Mod teams break up. That’s not cynicism, it’s just history; PC gaming’s past has shown us that amateur coders united by an idea are too often pulled apart by the pressures of unpaid work and international project management.
But some aren’t. Some not only finish their projects, but power on through to the next thing as professionals. Killing Floor’s Tripwire Interactive were formed that way, as were Goat Simulator’s Coffee Stain Studios. And now the lead modders behind a 40 hour Oblivion expansion, Reclaiming Sancre Tor, have recruited a Nexus-topping team to twist Unreal Engine 4 into an original RPG.
In Witanlore: Dreamtime, the player hops into the body of a tribal bear-man on the cusp of adulthood. Every young grizzly is guided through a ritual, the Dreaming, in which they face their patron god and receive pointed clues about their destiny. For most, it makes finding their vocation easy. But for reasons unknown, the player character’s fate is TBD – and they’ll have to set foot in the world not knowing what sort of footprint they’ll leave.
“As regards choice and consequence, we want lots of it,” said writer and designer Matt Bone. “And we want it to be meaningful, rather than superficial novelty.”
Refreshingly, the Witanlore team – who go by Druid Gameworks – know that it’s not the plot-denting decisions that resonate in RPGs so much as the incidental interactions with NPCs. It’s finding that a village will be vocally thankful if the player puts an obnoxious merchant in his place – and that the merchant’s brother will react in his own way.
“We want these tribes to feel like tight-knit communities,” said Bone. “If you threw a melon at said merchant’s head, the rest of the village are going to know about it.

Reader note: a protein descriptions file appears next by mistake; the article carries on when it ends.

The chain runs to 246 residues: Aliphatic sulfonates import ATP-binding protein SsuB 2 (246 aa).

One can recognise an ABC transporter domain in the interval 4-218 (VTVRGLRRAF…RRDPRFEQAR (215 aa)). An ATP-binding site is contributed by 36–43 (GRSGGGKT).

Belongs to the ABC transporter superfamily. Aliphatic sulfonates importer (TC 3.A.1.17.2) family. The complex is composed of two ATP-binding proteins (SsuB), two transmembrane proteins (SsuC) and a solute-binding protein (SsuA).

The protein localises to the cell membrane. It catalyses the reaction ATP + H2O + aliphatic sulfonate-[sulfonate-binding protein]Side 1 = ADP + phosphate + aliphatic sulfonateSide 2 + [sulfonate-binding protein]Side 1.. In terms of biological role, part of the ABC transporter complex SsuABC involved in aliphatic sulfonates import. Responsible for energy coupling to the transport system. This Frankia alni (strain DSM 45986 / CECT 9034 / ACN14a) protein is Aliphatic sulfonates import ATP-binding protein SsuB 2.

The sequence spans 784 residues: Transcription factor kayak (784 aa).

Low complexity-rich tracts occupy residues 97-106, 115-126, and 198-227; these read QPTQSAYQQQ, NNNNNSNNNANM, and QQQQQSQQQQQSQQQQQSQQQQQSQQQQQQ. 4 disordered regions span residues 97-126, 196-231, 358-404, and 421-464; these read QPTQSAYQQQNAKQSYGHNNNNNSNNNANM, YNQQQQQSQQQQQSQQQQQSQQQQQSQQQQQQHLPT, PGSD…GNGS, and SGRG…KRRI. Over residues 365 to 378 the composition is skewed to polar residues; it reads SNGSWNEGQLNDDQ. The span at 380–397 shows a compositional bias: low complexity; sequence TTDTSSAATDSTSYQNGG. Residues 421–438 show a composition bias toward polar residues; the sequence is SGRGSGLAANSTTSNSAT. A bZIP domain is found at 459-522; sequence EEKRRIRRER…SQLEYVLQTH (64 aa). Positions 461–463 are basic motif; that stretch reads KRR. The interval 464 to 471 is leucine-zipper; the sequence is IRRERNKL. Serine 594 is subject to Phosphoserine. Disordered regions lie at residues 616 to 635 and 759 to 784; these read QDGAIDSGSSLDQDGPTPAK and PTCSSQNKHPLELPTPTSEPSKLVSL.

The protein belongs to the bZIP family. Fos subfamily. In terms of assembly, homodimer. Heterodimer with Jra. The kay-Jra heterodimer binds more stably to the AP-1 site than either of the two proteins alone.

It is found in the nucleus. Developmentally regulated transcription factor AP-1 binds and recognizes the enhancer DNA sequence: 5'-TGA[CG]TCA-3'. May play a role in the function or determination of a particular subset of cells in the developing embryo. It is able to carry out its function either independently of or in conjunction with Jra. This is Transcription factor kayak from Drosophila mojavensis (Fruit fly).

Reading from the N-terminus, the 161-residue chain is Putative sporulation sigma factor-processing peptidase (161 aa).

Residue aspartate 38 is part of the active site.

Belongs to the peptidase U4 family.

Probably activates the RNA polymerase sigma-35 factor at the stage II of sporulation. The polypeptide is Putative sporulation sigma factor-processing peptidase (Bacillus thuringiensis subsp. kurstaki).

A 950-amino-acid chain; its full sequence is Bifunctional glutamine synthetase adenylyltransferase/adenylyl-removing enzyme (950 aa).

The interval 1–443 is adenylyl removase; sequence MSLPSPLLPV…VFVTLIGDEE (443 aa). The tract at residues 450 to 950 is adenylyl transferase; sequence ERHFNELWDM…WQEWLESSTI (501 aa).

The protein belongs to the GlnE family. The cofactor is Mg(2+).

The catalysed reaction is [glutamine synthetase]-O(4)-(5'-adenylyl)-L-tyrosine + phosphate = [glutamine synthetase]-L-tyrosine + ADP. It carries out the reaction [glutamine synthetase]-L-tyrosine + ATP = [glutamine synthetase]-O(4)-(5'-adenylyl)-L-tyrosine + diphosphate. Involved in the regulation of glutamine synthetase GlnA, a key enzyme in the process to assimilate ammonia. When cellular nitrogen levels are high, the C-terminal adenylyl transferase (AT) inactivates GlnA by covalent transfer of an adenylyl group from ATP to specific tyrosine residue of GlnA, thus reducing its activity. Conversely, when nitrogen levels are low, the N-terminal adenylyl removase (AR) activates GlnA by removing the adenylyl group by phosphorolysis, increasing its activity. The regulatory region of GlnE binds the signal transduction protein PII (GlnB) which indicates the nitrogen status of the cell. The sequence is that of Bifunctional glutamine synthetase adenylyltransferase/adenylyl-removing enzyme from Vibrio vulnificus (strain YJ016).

“A few of the developers have experience modding the Elder Scrolls series – any inspiration that comes from the openness and brilliantly-realised worlds of those games is definitely a positive.”
Hurled fruit bowls might well ring familiar to Skyrim veterans – but some of Witanlore’s approach to choice and consequence has bled in from elsewhere. Like Chris Avellone, Bone enjoys the way Telltale’s games break the rules of RPG writing. In The Walking Dead and The Wolf Among Us, the best intentions can often make things worse.
“I’m drawn to the ‘no right choice’ thing,” he said. “When a decision leaves you awake at night thinking about it, you know the game is an involving one.”
There’ll be none of the binaries that came to define the last generation of popular RPGs, either – nothing to tempt players to blindly pursue light or dark rather than think through the situation.
“That’s the real danger,” said Bone. “In Mass Effect, which I love as a game, I always had those paragon/renegade bars in the back of my mind with every dialogue decision. It can take away from the role-playing aspect of a game, at least for me.”
Bone is a “firm believer” that dialogue should be a core system in an RPG, rather than a prompt for rapid-fire clicking. Despite inexperience in programming, he’s worked with Unreal Engine 4’s visual scripting tool, Blueprint, to build intricate networks of words.
“We’ve been able to create a system that’s flexible enough to handle dynamic, non-linear conversations. I’m annoyingly fussy about having it just so,” said Bone. “Also, it’s extremely satisfying to hook up the little wires between the Blueprint nodes. Better than bubble wrap satisfying.”